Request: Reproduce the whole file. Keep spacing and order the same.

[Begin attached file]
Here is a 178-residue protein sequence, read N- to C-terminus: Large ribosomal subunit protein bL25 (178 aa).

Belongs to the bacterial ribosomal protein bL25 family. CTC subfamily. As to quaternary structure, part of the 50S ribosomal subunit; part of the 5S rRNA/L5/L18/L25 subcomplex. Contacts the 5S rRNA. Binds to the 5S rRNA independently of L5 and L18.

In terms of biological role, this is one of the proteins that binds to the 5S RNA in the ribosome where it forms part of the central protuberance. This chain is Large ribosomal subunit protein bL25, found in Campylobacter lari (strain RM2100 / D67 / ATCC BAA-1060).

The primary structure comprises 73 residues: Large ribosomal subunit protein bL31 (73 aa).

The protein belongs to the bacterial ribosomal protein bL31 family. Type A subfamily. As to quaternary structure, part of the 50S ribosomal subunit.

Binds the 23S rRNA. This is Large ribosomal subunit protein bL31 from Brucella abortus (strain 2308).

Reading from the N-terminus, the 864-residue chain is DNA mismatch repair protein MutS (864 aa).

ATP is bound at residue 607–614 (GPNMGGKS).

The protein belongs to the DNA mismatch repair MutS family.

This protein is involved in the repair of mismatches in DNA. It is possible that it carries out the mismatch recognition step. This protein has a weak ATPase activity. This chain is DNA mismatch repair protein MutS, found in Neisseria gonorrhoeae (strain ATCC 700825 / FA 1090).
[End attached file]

Here is a 178-residue protein sequence, read N- to C-terminus: Large ribosomal subunit protein bL25 (178 aa).

Belongs to the bacterial ribosomal protein bL25 family. CTC subfamily. As to quaternary structure, part of the 50S ribosomal subunit; part of the 5S rRNA/L5/L18/L25 subcomplex. Contacts the 5S rRNA. Binds to the 5S rRNA independently of L5 and L18.

In terms of biological role, this is one of the proteins that binds to the 5S RNA in the ribosome where it forms part of the central protuberance. This chain is Large ribosomal subunit protein bL25, found in Campylobacter lari (strain RM2100 / D67 / ATCC BAA-1060).

The primary structure comprises 73 residues: Large ribosomal subunit protein bL31 (73 aa).

The protein belongs to the bacterial ribosomal protein bL31 family. Type A subfamily. As to quaternary structure, part of the 50S ribosomal subunit.

Binds the 23S rRNA. This is Large ribosomal subunit protein bL31 from Brucella abortus (strain 2308).

Reading from the N-terminus, the 864-residue chain is DNA mismatch repair protein MutS (864 aa).

ATP is bound at residue 607–614 (GPNMGGKS).

The protein belongs to the DNA mismatch repair MutS family.

This protein is involved in the repair of mismatches in DNA. It is possible that it carries out the mismatch recognition step. This protein has a weak ATPase activity. This chain is DNA mismatch repair protein MutS, found in Neisseria gonorrhoeae (strain ATCC 700825 / FA 1090).